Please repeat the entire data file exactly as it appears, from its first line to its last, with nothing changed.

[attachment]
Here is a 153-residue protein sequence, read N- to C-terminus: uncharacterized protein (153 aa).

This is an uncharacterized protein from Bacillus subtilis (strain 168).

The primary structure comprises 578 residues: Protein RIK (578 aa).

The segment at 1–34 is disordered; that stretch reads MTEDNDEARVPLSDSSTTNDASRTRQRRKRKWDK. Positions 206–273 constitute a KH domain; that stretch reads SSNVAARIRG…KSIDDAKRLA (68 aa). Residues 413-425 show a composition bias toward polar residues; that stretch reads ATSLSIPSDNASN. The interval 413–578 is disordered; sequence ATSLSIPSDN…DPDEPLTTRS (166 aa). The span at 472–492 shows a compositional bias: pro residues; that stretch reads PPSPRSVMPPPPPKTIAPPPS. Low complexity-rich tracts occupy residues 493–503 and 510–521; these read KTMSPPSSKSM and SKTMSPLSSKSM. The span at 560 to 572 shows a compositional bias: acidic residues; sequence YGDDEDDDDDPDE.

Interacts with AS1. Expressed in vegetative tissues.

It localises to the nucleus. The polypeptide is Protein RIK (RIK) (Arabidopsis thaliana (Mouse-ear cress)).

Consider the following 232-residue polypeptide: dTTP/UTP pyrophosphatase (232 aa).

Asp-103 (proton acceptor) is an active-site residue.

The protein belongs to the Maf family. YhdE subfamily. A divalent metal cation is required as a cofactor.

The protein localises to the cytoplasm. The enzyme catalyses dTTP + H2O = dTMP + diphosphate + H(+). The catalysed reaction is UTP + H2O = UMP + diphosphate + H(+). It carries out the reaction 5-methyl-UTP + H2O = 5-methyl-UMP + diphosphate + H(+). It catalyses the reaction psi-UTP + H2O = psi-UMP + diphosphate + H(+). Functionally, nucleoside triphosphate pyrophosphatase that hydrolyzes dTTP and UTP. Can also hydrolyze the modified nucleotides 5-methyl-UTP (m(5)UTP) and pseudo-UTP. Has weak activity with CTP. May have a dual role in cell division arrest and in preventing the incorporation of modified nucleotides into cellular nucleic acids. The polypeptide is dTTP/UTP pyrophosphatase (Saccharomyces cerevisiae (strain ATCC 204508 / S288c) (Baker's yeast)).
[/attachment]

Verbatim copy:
Here is a 153-residue protein sequence, read N- to C-terminus: uncharacterized protein (153 aa).

This is an uncharacterized protein from Bacillus subtilis (strain 168).

The primary structure comprises 578 residues: Protein RIK (578 aa).

The segment at 1–34 is disordered; that stretch reads MTEDNDEARVPLSDSSTTNDASRTRQRRKRKWDK. Positions 206–273 constitute a KH domain; that stretch reads SSNVAARIRG…KSIDDAKRLA (68 aa). Residues 413-425 show a composition bias toward polar residues; that stretch reads ATSLSIPSDNASN. The interval 413–578 is disordered; sequence ATSLSIPSDN…DPDEPLTTRS (166 aa). The span at 472–492 shows a compositional bias: pro residues; that stretch reads PPSPRSVMPPPPPKTIAPPPS. Low complexity-rich tracts occupy residues 493–503 and 510–521; these read KTMSPPSSKSM and SKTMSPLSSKSM. The span at 560 to 572 shows a compositional bias: acidic residues; sequence YGDDEDDDDDPDE.

Interacts with AS1. Expressed in vegetative tissues.

It localises to the nucleus. The polypeptide is Protein RIK (RIK) (Arabidopsis thaliana (Mouse-ear cress)).

Consider the following 232-residue polypeptide: dTTP/UTP pyrophosphatase (232 aa).

Asp-103 (proton acceptor) is an active-site residue.

The protein belongs to the Maf family. YhdE subfamily. A divalent metal cation is required as a cofactor.

The protein localises to the cytoplasm. The enzyme catalyses dTTP + H2O = dTMP + diphosphate + H(+). The catalysed reaction is UTP + H2O = UMP + diphosphate + H(+). It carries out the reaction 5-methyl-UTP + H2O = 5-methyl-UMP + diphosphate + H(+). It catalyses the reaction psi-UTP + H2O = psi-UMP + diphosphate + H(+). Functionally, nucleoside triphosphate pyrophosphatase that hydrolyzes dTTP and UTP. Can also hydrolyze the modified nucleotides 5-methyl-UTP (m(5)UTP) and pseudo-UTP. Has weak activity with CTP. May have a dual role in cell division arrest and in preventing the incorporation of modified nucleotides into cellular nucleic acids. The polypeptide is dTTP/UTP pyrophosphatase (Saccharomyces cerevisiae (strain ATCC 204508 / S288c) (Baker's yeast)).